GEORGE F. WILL No intelligent design in Penguin breeding
WASHINGTON -- This summer's movie stars are not the usual bipeds, but other animals -- emperor penguins and grizzly bears. Their performances are pertinent to some ongoing arguments.
"March of the Penguins" raises this question: If an Intelligent Designer designed nature, why did it decide to make breeding so tedious for those penguins? The movie documents the 70-mile march of thousands of Antarctic penguins from the sea to an icy breeding place barren of nutrition. These perhaps intelligently but certainly oddly designed birds march because they cannot fly. They cannot even march well, being most at home in the sea.
In temperatures of 80 below and lashed by 100 miles per hour winds, the females take months to produce an egg while the males trek back to the sea to fatten up. Returning, the males are entrusted with keeping the eggs warm during foodless months while the females march back to the sea to fill their stomachs with nutriments they will share with the hatched chicks.
The penguins' hardiness is remarkable, as is the intricate choreography of the march, the breeding and the nurturing. But the movie, vigorously anthropomorphizing the birds, invites us to find all this inexplicably amazing, even heroic. But the penguins are made for that behavior in that place. What made them? Adaptive evolution. They have been "designed" for all that rigor -- meaning they have been shaped by adapting to many millennia of nature's harshness.
Speaking of harshness, Timothy Treadwell, college dropout, drug abuser and failed actor, became a Southern California beach bum, had a heroin overdose and then an epiphany: He must spend summers in Alaska "protecting" the grizzlies. The idea that these huge, robust carnivores need protection provided by this mentally wobbly narcissist -- a developmentally-arrested adolescent in his 40s -- would be funny, had not Alaska officials "hauled four garbage bags of people out of the bear" that devoured Treadwell and his girlfriend at the end of his fifth summer filming grizzlies bears to which he gave cute names like Mr. Chocolate and Sgt. Brown.
About half of "Grizzly Man," a documentary about Treadwell, is his film. The rest consists of interviews with, among others, a dry-eyed Alaskan who says "he got what he was asking for." Although Treadwell has been described as an "animal lover," the grandiosity of his self-praise as he preens and waxes metaphysical in front of his camera reveals that his great love was himself. His cooing of "I love you" at magnificently indifferent bears and his swooning over the warmth of bear feces ("This was just inside of her!") is as repulsive as his weeping over evidence that nature really is red in tooth and claw.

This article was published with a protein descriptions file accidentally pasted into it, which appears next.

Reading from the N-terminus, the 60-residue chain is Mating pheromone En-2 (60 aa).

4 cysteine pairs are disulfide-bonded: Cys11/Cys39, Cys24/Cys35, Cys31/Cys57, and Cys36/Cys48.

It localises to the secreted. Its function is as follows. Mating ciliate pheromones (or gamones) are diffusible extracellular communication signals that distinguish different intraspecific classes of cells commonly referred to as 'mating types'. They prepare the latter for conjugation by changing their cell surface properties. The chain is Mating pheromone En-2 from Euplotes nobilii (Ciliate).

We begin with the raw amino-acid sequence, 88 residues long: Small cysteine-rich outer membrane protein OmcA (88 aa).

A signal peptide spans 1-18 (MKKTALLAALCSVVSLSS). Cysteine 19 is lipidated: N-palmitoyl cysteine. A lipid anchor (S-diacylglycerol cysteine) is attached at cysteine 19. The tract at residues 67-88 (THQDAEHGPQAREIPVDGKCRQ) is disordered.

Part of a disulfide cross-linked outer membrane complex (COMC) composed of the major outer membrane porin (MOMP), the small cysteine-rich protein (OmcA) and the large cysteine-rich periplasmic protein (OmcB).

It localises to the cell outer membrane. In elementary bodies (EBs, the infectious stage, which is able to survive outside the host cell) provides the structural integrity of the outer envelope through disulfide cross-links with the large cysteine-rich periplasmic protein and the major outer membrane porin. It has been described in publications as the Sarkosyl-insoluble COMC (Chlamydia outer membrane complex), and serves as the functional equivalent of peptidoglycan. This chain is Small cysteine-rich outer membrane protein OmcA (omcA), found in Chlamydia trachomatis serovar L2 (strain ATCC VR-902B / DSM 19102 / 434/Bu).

Evidence such as bear cubs killed by mature male bears so the mother will stop lactating and be sexually available. Call that the Summer of Love, Alaska-style.
Treadwell was not far from mental illness, or from a social stance -- nature is sweet, civilization is nasty -- not easily distinguished from mental illness. Call it '60s Envy. So, see "Grizzly Man," then read T.C. Boyle's 2003 novel "Drop City."
It is about a bunch of Treadwells who, having dropped out and dropped acid, are addled but able to see that their California commune, based on "voluntary primitivism," has become overrun with inane philosophy and the communards' sewage. Also, the county sheriff is angry. So a few of them decide to found Drop City North in Alaska. As one of these pioneers explains, in Alaska there are "no rules" but there are food stamps.
There they plan "to live the vegetarian ideal" but where will the cheese come from, now that a wolverine has eaten the communal goats? When an Alaskan explains that "we eat bear and anything else we can get our hands on," a nature worshipper is horrified:
"'But to kill another creature, another living soul, a soul progressing through all the karmic stages to nirvana' -- she paused to slap a mosquito on the back of her wrist with a neat slash of her hand -- 'that's something I just couldn't do.'
'"You just did.'
"'What? Oh, that. All right ... I shouldn't have ... but a bug is one thing ... and like a bear is something else. They're almost human, aren't they?"'
The movies and novel prompt a thought: Reality's swirling complexity is sometimes lovely, sometime brutal; its laws propel the comings and goings of life forms in processes as impersonal as Antarctica is to the penguins or the bears were to Treadwell or Alaska was to Drop City North. It is so grand that nothing is gained by dragging an Intelligent Designer into the picture for praise. Or blame.
Washington Post Writers Group